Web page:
The Border Men (Tennessee Frontier)
The Border Men continues the saga of the Colter family during the years of the American Revolution. For Captain Joshua Colter, adopted son of aging frontiersman Alphus, the conflict brings with it the opportunity to exercise his abilities as a leader. The Colters, including Joshua’s brother Cooper Haverly, are members of the patriot Rangers, a civilian troop whose duty is to protect the settlements in the mountains of east Tennessee. Their war is fought mainly against pro-British Tories and their Native American allies, the Chickamaugas and Cherokees. Chief among the Tories in this story are the Brechts, brothers Elisha and Solomon, whse blood feud with the Colters predates the action in this installment. Sentiments run deep on all sides, making reconciliation seem impossible. A secondary plot involves the movement of settlers to the Cumberland area, or what we know today as Nashville.
Undeniably, Judd has a good command of the history of this period and place. His knowledge of the details of frontier living and the methods of mountain-style battle adds to the realism of the story. The squeamish reader, however, should be aware that there is plenty of blood and gore in The Border Men, as most attacks take place more or less face to face using knives, axes, fire and long rifle.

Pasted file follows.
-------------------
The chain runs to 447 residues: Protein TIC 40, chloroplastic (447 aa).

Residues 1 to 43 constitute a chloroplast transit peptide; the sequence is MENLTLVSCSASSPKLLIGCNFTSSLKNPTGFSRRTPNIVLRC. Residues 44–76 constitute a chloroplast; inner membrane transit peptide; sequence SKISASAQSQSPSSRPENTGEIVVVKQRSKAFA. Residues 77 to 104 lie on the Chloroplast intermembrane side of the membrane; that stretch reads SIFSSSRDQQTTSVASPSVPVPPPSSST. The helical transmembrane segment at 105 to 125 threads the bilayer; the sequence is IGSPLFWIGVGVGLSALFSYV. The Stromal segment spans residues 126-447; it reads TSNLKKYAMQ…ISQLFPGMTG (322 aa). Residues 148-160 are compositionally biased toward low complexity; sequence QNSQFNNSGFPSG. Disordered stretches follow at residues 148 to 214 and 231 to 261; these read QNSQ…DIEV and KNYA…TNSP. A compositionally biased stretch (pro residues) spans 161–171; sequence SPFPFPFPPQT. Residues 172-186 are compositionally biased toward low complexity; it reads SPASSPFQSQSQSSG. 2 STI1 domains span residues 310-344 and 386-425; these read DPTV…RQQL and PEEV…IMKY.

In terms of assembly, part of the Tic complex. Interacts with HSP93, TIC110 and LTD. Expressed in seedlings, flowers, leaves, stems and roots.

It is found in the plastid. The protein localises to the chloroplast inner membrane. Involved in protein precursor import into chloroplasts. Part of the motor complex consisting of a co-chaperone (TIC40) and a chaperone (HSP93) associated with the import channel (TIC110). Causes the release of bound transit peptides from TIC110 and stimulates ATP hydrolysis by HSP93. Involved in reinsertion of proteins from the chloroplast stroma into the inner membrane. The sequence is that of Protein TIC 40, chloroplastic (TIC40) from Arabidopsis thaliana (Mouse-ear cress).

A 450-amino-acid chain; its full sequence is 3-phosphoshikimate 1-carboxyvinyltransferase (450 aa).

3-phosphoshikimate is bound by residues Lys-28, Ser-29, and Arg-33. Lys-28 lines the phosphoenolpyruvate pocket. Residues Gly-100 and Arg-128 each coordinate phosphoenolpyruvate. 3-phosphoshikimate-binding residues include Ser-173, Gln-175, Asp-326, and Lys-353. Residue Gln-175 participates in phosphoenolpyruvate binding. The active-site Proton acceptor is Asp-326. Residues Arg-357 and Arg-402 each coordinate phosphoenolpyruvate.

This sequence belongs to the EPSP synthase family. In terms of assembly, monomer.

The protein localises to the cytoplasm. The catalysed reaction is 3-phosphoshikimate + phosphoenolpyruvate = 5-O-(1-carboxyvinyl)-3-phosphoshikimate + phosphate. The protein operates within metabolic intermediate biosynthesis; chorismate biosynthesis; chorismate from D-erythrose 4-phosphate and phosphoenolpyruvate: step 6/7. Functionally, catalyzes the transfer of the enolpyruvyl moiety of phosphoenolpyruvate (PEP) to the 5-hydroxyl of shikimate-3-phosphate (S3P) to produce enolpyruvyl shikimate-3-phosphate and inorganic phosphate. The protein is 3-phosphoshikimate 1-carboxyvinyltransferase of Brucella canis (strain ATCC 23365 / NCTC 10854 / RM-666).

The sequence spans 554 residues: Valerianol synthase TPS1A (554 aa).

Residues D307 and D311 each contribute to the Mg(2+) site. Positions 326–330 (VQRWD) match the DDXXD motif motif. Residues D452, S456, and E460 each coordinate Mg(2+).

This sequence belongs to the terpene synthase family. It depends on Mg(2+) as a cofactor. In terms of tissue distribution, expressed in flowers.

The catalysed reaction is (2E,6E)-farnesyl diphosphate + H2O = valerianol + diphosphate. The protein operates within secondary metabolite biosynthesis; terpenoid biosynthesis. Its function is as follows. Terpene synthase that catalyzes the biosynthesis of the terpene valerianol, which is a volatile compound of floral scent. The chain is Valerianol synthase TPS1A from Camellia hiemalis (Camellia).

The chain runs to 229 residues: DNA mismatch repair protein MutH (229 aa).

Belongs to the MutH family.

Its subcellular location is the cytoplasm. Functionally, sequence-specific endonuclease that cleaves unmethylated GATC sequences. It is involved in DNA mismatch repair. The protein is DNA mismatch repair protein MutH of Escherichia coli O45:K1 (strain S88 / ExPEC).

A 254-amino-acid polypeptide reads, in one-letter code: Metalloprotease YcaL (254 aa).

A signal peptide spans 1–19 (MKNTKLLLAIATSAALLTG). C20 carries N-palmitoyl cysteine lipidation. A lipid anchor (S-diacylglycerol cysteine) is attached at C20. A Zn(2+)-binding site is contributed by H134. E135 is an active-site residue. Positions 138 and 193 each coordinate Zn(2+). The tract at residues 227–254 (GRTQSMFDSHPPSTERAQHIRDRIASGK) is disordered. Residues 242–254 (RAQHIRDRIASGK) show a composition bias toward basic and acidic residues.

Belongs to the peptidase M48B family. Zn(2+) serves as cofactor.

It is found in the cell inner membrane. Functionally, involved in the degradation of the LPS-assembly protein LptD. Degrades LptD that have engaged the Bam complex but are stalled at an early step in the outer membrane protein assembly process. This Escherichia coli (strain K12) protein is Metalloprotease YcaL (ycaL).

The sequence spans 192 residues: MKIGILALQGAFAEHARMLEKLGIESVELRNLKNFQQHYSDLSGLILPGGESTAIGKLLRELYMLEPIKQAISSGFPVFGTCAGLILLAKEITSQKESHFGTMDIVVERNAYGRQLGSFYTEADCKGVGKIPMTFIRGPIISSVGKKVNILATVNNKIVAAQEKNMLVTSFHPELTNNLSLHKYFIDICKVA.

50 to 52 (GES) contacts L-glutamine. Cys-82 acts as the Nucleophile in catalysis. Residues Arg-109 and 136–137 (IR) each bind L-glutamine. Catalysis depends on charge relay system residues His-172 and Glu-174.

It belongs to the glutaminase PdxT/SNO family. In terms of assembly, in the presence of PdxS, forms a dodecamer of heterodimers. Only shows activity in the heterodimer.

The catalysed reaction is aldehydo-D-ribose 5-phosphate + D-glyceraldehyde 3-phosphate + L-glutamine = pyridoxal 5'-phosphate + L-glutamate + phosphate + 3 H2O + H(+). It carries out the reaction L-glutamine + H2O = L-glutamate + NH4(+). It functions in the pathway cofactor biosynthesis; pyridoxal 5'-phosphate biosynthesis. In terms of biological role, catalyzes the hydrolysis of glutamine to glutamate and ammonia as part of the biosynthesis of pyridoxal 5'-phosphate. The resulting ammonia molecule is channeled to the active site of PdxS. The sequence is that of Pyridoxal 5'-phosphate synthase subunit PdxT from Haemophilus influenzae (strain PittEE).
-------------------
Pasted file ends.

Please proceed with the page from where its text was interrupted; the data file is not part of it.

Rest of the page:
Unfortunately, Judd is not a skillful writer. To his credit, enough background is given to make it easy for first time readers like myself to start with Book Two. But this can’t excuse words that are misused, overused or made up altogether. As for continuity, one character, Callum McSwain, leaves for the Cumberland Country in Chapter 3. Surprisingly, he turns up in Chapter 8 before leaving for the Cumberland Country again. This reappearance is eventually explained, but easily could have been handled sooner and made less confusing. In summary, a good editor could turn this into a more readable book.